Abbreviations: HCTZ: Hydrochlorothiazide; Cmax: Maximum plasma concentration; Tmax: Time to reach maximum plasma concentration; Cltotal: Total clearance; Ke : Elimination-rate constant; t ½,: Elimination half-life; Vss: Steady-state volume distribution; MRT: Mean residence time; AUC0–24h: Area under the plasma concentration–time curve from 0 to 24 h; AUC0–∞: Area under the plasma concentration–time curve from 0 to infinity.

Keywords: HPLC, hydrochlorothiazide, Sitagliptin, Rat plasma and tissues.


Biodistribution defines the amount and distribution pattern of a drug in different organs and tissues, during or after any clinical diagnostic or therapeutic application. Knowledge of biodistribution and pharmacokinetics of a drug will help to enhance the expected functionality of a drug in any selected region or organ of the body [1].

Diuretics are a major class of drugs utilized to reduce sodium and water accumulation in patients with heart failure or other edema related diseases. Hydrochlorothiazide (Figure 1), chemically defined as 6-Chloro-7-sulfamyl-3, 4-dihydro-1, 2, 4-benzothiadiazine 1, 1- dioxide, is a thiazide diuretic clinically used for the treatment of mild to moderate hypertension. As a thiazide diuretic, one of its mechanisms of action is by inhibiting sodium re-absorption in the distal convoluted tubule, leading to dieresis within 2 hours of its oral administration and indirectly provides an initial reduction in plasma volume that attenuates with long-term treatment [2,3,4,5].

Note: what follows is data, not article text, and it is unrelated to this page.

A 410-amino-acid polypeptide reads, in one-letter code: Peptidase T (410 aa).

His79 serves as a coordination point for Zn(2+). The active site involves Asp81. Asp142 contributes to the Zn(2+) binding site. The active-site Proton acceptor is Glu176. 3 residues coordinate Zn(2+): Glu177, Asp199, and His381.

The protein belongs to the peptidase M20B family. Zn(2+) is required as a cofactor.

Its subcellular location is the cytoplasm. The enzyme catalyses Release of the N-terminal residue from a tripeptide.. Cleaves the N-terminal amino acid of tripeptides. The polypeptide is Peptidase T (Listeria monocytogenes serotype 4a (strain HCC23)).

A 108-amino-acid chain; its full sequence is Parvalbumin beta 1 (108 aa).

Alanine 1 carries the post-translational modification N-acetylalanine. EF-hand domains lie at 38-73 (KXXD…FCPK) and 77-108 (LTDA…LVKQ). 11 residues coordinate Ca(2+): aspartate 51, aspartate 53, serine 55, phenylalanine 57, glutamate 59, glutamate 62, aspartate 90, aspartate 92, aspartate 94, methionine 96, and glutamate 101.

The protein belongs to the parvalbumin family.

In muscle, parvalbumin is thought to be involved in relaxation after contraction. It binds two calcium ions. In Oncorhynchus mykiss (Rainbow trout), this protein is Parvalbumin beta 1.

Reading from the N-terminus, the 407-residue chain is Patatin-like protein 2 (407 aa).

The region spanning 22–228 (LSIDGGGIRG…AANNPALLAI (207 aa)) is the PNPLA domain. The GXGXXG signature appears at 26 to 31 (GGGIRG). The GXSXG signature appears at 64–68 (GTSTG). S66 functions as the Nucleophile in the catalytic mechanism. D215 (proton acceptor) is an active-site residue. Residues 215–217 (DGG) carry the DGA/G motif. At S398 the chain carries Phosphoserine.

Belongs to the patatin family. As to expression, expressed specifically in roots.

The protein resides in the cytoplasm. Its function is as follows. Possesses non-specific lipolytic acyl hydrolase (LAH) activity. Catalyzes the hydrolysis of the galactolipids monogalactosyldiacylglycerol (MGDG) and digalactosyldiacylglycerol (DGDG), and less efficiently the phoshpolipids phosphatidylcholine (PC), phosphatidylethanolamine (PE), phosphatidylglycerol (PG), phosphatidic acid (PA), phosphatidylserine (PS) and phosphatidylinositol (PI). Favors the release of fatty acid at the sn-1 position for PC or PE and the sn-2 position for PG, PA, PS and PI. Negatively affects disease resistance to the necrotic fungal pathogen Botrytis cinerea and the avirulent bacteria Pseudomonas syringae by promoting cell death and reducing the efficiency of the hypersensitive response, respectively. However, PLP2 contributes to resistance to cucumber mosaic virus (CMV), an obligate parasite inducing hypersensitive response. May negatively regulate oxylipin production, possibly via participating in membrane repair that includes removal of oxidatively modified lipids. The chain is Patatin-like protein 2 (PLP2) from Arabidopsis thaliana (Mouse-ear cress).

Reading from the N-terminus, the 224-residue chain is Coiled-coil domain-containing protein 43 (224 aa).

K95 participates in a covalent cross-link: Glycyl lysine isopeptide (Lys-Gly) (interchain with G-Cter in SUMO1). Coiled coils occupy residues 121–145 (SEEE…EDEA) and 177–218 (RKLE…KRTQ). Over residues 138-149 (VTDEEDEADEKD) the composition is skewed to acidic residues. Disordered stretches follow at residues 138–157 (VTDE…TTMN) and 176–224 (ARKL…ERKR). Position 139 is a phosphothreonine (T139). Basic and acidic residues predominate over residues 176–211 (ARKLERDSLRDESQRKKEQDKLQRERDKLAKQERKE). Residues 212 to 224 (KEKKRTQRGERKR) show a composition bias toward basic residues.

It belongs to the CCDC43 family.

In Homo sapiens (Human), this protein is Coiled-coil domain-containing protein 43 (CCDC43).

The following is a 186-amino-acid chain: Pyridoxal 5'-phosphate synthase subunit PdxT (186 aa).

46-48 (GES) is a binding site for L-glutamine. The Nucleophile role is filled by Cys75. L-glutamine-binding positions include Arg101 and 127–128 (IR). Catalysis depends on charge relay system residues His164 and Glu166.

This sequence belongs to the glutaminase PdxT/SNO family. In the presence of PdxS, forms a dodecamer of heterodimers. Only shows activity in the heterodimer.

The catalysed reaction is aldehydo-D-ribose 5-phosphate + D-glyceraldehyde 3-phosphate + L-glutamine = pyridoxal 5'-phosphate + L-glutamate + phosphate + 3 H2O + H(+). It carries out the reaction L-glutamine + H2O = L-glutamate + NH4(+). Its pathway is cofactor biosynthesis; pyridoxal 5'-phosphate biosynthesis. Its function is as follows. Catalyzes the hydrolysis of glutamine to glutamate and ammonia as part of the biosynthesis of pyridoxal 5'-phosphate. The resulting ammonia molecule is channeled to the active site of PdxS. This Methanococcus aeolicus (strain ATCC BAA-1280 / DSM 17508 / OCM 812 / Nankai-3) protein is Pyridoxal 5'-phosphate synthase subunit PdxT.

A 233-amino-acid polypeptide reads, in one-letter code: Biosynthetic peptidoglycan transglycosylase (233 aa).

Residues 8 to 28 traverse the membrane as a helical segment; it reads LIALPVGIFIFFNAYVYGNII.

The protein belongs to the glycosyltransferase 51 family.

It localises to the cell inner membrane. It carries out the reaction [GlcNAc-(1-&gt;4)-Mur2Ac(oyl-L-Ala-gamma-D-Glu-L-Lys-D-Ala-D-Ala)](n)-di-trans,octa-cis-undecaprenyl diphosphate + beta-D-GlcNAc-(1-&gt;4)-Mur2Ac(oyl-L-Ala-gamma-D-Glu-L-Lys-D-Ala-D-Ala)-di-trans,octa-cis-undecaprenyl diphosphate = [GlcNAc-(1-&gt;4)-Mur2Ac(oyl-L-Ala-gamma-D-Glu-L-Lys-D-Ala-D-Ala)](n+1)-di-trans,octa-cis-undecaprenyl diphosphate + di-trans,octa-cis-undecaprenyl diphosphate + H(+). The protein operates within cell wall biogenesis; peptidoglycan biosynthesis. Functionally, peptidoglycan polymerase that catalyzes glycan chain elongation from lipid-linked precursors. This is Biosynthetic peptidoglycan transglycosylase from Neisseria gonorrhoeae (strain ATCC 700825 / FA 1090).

Diabetes mellitus is a metabolic disease characterized by an increase in plasma blood glucose. Sitagliptin is a highly selective dipeptidyl peptidase-4 (DPP-4) inhibitor that blocks DPP-4 (enzyme) activity. It is used alone or in combination with metformin or simvastatin to treat diabetes mellitus [6].

As hypertension is one of the risk factors in diabetes mellitus, there exists the tendency that patients suffering from type 2 diabetes mellitus might also be associated with hypertension. This clinical disease state might necessitate concurrent administration of HCTZ and sitagliptin. Such concurrent administration of both drugs requires monitoring of their plasma concentration levels that will invariably provide information on their tissue distribution. HCTZ biodistribution to the tissues might also provide information on its ameliorative or detrimental roles on those tissues. Although, HCTZ is old in clinical applications, literature review has shown little or no information on its biodistribution in rats. Furthermore, the influence of sitagliptin on the biodistribution and pharmacokinetics of HCTZ has not been reported.

Therefore, the objectives of the present study were to (i) investigate the tissues penetration ability of HCTZ, and (ii) evaluate the effect of sitagliptin on the biodistribution and pharmacokinetic properties of HCTZ.

Materials and Methods

Materials and Reagents: Hydrochlorothiazide and sitagliptin were obtained from Getz Pharma Limited (Pakistan) and Juvise Pharmaceuticals; (France) respectively. HPLC grade of acetonitrile and methanol were purchased from Fisher Scientific (USA). Other chemicals and reagents used were of analytical grade.

Instrumentation and Chromatographic Conditions